To us, as to Stendhal, Scarlet and Black is a clear reflection of the „blue of the skies and the mire of the road below”.
It mirrors, rather than paints, mobile and revealing glimpses of life as it was wiled away in the climate of fear and greedy drawing-room conformity that followed Waterloo. Julien Sorel, the novel's restless, ambitious hero, rebels against his circumstances and wills himself to make something of his life by adopting a code of hypocrisy. On the road to the surprising crime he commits (out of passion, principle or insanity), he turns into Stendhal's greatest and most completely human creation.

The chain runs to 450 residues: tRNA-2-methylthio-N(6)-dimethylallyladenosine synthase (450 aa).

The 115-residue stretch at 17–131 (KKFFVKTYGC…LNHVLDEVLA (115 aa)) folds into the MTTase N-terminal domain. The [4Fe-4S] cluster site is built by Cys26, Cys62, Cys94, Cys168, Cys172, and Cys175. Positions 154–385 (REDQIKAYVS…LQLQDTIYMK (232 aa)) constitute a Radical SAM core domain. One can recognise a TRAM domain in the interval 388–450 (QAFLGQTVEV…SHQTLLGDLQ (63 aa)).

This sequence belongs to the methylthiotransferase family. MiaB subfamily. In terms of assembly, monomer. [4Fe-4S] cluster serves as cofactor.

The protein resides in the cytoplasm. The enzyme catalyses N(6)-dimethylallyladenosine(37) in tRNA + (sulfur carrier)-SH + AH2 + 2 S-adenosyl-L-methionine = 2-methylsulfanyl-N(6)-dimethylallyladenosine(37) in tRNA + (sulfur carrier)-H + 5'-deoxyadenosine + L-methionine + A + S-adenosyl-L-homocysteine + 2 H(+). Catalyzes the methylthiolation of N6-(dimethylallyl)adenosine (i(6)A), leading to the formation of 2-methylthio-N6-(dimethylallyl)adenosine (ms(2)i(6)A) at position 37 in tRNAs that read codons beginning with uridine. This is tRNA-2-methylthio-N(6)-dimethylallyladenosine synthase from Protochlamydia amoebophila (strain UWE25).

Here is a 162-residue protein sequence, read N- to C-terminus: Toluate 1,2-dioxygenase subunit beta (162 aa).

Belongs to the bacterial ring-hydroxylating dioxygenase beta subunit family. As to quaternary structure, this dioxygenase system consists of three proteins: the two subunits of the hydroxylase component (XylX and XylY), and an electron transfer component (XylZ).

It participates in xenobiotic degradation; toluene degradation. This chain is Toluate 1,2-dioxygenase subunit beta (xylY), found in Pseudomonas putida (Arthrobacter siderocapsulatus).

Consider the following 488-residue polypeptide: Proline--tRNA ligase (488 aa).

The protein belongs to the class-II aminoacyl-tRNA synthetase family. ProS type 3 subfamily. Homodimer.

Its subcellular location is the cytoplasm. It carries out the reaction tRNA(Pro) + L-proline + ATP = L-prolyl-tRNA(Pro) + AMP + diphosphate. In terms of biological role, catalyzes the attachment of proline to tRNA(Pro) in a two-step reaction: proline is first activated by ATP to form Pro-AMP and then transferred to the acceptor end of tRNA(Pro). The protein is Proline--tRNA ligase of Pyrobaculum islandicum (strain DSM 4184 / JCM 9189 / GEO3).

Margaret Shaw's brilliant translation keeps intact the colloquial style of the writer who, in an age of Romantics, set the pattern for later realists such as Flaubert and Zola.